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Step Out of Your Head and Into the Moment

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Step Out of Your Head and Into the Moment

Golf is a sport that requires great concentration; however, above and beyond the basic principles of focus and concentration in golf, we need to take the focus to the next level.
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Written By:

Abbey Algiers

Abbey lives in the Midwest with her husband and spends her time writing, teaching English, traveling the world, and balancing it all with golf, running, and yoga.

As a kid (and if we’re being honest, as an adult too), I couldn’t pay attention to save my life. This is probably why I never got into sports like basketball, volleyball, or soccer (too much to focus on!), and why I gravitated toward solo sports like running and golf. My parents were smart to promote golf because as we all know, golf is about honing in and focusing. You can’t be a good golfer if you don’t concentrate. It’ll catch up in the form of missed putts, sliced balls, duffs, whiffs . . . all sorts of disasters.

So golf, it turned out, was a way to help train me to concentrate. My dad coached me to keep my head down, eye on the ball, slow my backswing, and follow through on my shots.

All of this advice helped me out, but over the years I noticed another concentration problem that even the most-focused golfers face. It goes beyond the need to hone in on our technical games and requires us to simply keep our heads in the game and be in the moment when we’re playing. The problem is, these two simple things are becoming more and more difficult in our distraction-filled world.

Who knew something so simple could be the biggest threat to our games?

Let’s try these ideas to tune in more to golf, and in turn, our fellow players.

 

Silence your phone and don’t check it until you’re done.

Forget about posting, texting, or checking to see if your boss emailed. Try giving all of your attention to your fellow players, your game, and the beautiful course. When we constantly check our phones, we’re only “half there”, which does nothing for our scores. By keeping away from our phones, we’re living in the moment and truly enjoying the game.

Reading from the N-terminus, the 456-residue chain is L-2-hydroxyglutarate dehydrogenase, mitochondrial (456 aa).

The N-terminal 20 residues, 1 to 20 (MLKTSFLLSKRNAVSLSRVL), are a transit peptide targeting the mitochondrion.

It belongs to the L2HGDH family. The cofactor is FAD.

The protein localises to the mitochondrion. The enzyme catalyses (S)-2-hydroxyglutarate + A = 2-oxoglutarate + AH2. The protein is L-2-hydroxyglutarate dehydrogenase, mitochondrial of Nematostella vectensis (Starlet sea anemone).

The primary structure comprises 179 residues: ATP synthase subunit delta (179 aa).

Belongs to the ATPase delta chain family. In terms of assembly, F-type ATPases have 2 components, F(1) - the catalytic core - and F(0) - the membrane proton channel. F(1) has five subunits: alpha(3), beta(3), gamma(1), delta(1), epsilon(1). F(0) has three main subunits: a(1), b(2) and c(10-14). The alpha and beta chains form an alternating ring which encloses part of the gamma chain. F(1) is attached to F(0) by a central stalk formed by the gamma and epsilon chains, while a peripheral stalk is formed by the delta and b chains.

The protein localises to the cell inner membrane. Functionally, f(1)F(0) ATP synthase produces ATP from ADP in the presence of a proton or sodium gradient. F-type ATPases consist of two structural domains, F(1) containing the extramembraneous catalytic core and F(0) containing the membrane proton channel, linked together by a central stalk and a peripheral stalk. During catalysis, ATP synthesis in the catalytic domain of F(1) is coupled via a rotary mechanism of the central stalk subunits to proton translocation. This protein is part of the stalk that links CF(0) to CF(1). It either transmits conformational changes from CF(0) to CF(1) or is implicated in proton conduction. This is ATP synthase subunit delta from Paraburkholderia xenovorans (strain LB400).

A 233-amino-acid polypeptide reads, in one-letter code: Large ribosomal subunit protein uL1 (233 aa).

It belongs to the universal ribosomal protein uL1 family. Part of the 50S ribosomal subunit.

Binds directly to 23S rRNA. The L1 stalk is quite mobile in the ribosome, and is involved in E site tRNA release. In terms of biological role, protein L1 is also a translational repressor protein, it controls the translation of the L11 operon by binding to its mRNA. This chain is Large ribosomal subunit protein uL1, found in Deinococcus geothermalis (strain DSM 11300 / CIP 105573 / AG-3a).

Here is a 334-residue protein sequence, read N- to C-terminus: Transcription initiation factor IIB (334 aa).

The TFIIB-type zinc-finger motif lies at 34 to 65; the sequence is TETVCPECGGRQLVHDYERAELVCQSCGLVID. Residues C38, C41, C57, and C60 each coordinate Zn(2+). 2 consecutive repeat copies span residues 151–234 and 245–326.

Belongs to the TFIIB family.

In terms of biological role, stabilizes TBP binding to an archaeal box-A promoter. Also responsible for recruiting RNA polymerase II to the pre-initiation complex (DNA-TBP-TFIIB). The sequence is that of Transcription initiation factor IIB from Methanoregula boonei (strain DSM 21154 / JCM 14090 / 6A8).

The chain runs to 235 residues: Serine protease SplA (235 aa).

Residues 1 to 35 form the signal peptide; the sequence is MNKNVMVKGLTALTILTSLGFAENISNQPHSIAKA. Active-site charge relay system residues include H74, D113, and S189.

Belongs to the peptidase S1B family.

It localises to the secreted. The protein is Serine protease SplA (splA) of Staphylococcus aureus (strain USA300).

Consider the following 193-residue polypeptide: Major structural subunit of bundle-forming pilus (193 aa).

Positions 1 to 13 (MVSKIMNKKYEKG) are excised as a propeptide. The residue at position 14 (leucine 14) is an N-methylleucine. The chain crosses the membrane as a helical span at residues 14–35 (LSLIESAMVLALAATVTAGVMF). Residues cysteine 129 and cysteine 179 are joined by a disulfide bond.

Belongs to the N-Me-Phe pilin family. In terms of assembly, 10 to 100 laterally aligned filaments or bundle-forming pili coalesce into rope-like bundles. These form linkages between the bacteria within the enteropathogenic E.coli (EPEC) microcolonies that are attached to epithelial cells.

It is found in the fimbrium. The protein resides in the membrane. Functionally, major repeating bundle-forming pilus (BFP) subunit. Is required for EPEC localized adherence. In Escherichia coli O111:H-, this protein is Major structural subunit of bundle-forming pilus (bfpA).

Leave your problems in the car.

As you lock your purse in the trunk before a round, consider throwing in all of your problems too. Leave them there while you play, and instead vow to enjoy the company of your foursome, get some exercise, breathe in the fresh air, and take a break from worrying. I understand it’s hard to not think about the things that are stressing us out; however, we may just find that by stepping away from our problems, we’ll return to our real lives refreshed and ready to handle them with new vigor.

 

Not digging your foursome? Take a deep breath and give them a chance.

Maybe you just got paired up with a stranger at tee time, or perhaps you’re stuck with someone from your office who drives you crazy. You might be bummed at first, but give it a chance. Maybe there’s a reason you’re paired with that person. Who knows what could come from random tee assignments. A fellow golfer might say something that spurs an idea, makes you think, helps with a lingering problem, or even offers a job lead.

 

Make sure you’re truly present with the people you’re playing with.

The most memorable rounds of my life have been with my dad, husband, family, and friends—all people who mean the world to me. As I look back on those rounds, I realize how precious they all were, and how I wish I would have taken more time to truly enjoy them, have been more in the moment and less worried about my problems off the course. I wish I wouldn’t have gotten all out of sorts with bad shots and had just simply appreciated the time spent playing with the people who matter most.

 

So, moving forward, I’m going to take my own advice. For once in my life, I will focus on what’s happening in front of me. Sure, I’ll still concentrate on my golf game, but while I’m out there, I’ll keep the big picture in the front of my mind: the people and experiences, both on and off the course. This, my friends, is how you keep your eye on the ball.

Topic : Abbey Algiers,

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